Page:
A variety of methods exist to classify flows. You can use tc to classify traffic, but it suffers from being entirely stateless. The Netfilter framework is a stateful firewall which can be used to classify flows in additional to providing firewalling services. Moreover, it's often more convenient to simply add a classification chain to an existing Netfilter configuration. The simplest method for classifying traffic with Netfilter is the CLASSIFY target, although the MARK target combined with tc filters is also effective.
The u32 selector allows you to match specific bits in the headers of IP, TCP, UDP, and ICMP packets. Most commonly it is used to classify packets based on the usual suspects, including source or destination address and source or destination port number. I only intend to cover aliases for commonly sought after bit offsets included within the tc binary. Matching portions of packets by hand is covered in light detail in the Linux Advanced Routing and Traffic Control HOWTO.
tc filter add dev eth0 parent 1:0 protocol ip u32 match ip sport 80 0xffff classid 1:10
The syntax for tc when adding filters is verbose, but few of the values will change. First we specify that we want to work with a
filter. We indicate we want to
add a new
dev eth0. The
parent is generally the parent qdisc for the specified interface, often 1:0 unless you choose a different major node number. Next,
protocol is specified with ip as its value. Last, the u32 selector is specified.
With that, the stage is set for values to be passed off to the u32 selector itself. These values will always take the format of the keyword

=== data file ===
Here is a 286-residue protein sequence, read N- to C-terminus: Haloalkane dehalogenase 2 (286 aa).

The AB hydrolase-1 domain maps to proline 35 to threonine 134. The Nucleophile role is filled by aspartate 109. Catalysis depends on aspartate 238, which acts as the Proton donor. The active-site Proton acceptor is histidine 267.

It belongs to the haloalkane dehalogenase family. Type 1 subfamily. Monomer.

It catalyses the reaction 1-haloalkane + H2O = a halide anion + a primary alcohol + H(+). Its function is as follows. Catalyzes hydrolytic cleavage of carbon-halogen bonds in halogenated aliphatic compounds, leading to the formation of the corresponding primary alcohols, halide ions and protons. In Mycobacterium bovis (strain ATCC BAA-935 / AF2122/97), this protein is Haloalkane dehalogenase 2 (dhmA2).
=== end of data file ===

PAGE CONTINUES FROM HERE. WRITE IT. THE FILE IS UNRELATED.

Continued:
match followed by keyword
ip. Next, for readability a selector of src, dst, sport, or dport is specified along with relevant arguments. Finally,
classid is specified and should correspond to the qdisc or class you wish to assign the packet to.
tc filter add dev eth0 parent 1:0 protocol ip u32 match ip dport 22 0xffff \ match ip dst 192.168.0.70/32 classid 1:20
For example, the above u32 match will assign packets with a destination port of 22 and a destination IP address of 192.168.0.70 to the qdisc described by 1:20. Notice you can include multiple instances of
match in a single filter. The syntax for matching a source IP address and source port are the same, with only the selector name changing. You can match entire ranges of IP addresses using standard CIDR notation.
filters is an involved process. The syntax presented above lacks some of the keywords necessary to allow effective, consistent deletion of individual filters. You can delete all
filter entries by deleting the egress qdisc for a device, demonstrated earlier.
Since Linux 2.6 the CLASSIFY target has been part of the standard distribution, so you need not patch your kernel. The CLASSIFY extension was added to Netfilter in version 1.2.9.
The CLASSIFY target is simple to use, provided you have some existing familiarity with Netfilter.
iptables -t mangle -A POSTROUTING -o eth2 -p tcp --sport 80 -j CLASSIFY --set-class 1:10
Briefly, iptables is being instructed to append a rule to the
POSTROUTING section of